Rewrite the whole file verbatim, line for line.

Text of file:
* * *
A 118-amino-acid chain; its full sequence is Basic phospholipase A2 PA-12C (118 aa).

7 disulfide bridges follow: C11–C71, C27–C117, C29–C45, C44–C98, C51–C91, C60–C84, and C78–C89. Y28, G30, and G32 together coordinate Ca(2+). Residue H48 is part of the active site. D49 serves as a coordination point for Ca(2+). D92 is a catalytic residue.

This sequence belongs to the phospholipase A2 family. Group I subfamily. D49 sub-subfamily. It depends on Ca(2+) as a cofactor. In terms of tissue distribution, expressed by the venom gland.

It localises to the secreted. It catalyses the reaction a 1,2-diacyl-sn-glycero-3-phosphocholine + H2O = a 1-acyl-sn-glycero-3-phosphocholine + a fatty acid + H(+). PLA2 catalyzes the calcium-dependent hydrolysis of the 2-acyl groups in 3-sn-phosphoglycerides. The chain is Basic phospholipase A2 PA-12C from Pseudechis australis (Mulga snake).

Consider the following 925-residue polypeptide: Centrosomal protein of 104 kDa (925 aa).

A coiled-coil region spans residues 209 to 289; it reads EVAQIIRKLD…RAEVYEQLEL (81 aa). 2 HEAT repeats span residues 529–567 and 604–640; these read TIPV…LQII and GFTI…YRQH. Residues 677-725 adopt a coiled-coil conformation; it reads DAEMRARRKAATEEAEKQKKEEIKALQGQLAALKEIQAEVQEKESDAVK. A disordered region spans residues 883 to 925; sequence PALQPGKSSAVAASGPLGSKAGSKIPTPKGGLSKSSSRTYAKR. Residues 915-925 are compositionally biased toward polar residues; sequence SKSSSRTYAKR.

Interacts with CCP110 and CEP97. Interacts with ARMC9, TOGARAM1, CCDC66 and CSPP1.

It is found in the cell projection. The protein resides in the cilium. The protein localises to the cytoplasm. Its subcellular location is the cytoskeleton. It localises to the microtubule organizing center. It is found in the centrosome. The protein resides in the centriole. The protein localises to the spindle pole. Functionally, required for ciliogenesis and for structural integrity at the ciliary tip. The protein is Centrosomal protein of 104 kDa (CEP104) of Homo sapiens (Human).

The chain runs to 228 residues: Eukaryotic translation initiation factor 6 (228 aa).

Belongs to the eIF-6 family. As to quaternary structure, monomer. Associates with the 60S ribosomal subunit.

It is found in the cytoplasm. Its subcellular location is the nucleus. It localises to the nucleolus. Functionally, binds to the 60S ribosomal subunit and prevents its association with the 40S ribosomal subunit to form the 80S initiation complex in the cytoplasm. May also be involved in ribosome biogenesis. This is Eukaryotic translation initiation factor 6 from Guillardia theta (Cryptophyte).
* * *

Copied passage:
A 118-amino-acid chain; its full sequence is Basic phospholipase A2 PA-12C (118 aa).

7 disulfide bridges follow: C11–C71, C27–C117, C29–C45, C44–C98, C51–C91, C60–C84, and C78–C89. Y28, G30, and G32 together coordinate Ca(2+). Residue H48 is part of the active site. D49 serves as a coordination point for Ca(2+). D92 is a catalytic residue.

This sequence belongs to the phospholipase A2 family. Group I subfamily. D49 sub-subfamily. It depends on Ca(2+) as a cofactor. In terms of tissue distribution, expressed by the venom gland.

It localises to the secreted. It catalyses the reaction a 1,2-diacyl-sn-glycero-3-phosphocholine + H2O = a 1-acyl-sn-glycero-3-phosphocholine + a fatty acid + H(+). PLA2 catalyzes the calcium-dependent hydrolysis of the 2-acyl groups in 3-sn-phosphoglycerides. The chain is Basic phospholipase A2 PA-12C from Pseudechis australis (Mulga snake).

Consider the following 925-residue polypeptide: Centrosomal protein of 104 kDa (925 aa).

A coiled-coil region spans residues 209 to 289; it reads EVAQIIRKLD…RAEVYEQLEL (81 aa). 2 HEAT repeats span residues 529–567 and 604–640; these read TIPV…LQII and GFTI…YRQH. Residues 677-725 adopt a coiled-coil conformation; it reads DAEMRARRKAATEEAEKQKKEEIKALQGQLAALKEIQAEVQEKESDAVK. A disordered region spans residues 883 to 925; sequence PALQPGKSSAVAASGPLGSKAGSKIPTPKGGLSKSSSRTYAKR. Residues 915-925 are compositionally biased toward polar residues; sequence SKSSSRTYAKR.

Interacts with CCP110 and CEP97. Interacts with ARMC9, TOGARAM1, CCDC66 and CSPP1.

It is found in the cell projection. The protein resides in the cilium. The protein localises to the cytoplasm. Its subcellular location is the cytoskeleton. It localises to the microtubule organizing center. It is found in the centrosome. The protein resides in the centriole. The protein localises to the spindle pole. Functionally, required for ciliogenesis and for structural integrity at the ciliary tip. The protein is Centrosomal protein of 104 kDa (CEP104) of Homo sapiens (Human).

The chain runs to 228 residues: Eukaryotic translation initiation factor 6 (228 aa).

Belongs to the eIF-6 family. As to quaternary structure, monomer. Associates with the 60S ribosomal subunit.

It is found in the cytoplasm. Its subcellular location is the nucleus. It localises to the nucleolus. Functionally, binds to the 60S ribosomal subunit and prevents its association with the 40S ribosomal subunit to form the 80S initiation complex in the cytoplasm. May also be involved in ribosome biogenesis. This is Eukaryotic translation initiation factor 6 from Guillardia theta (Cryptophyte).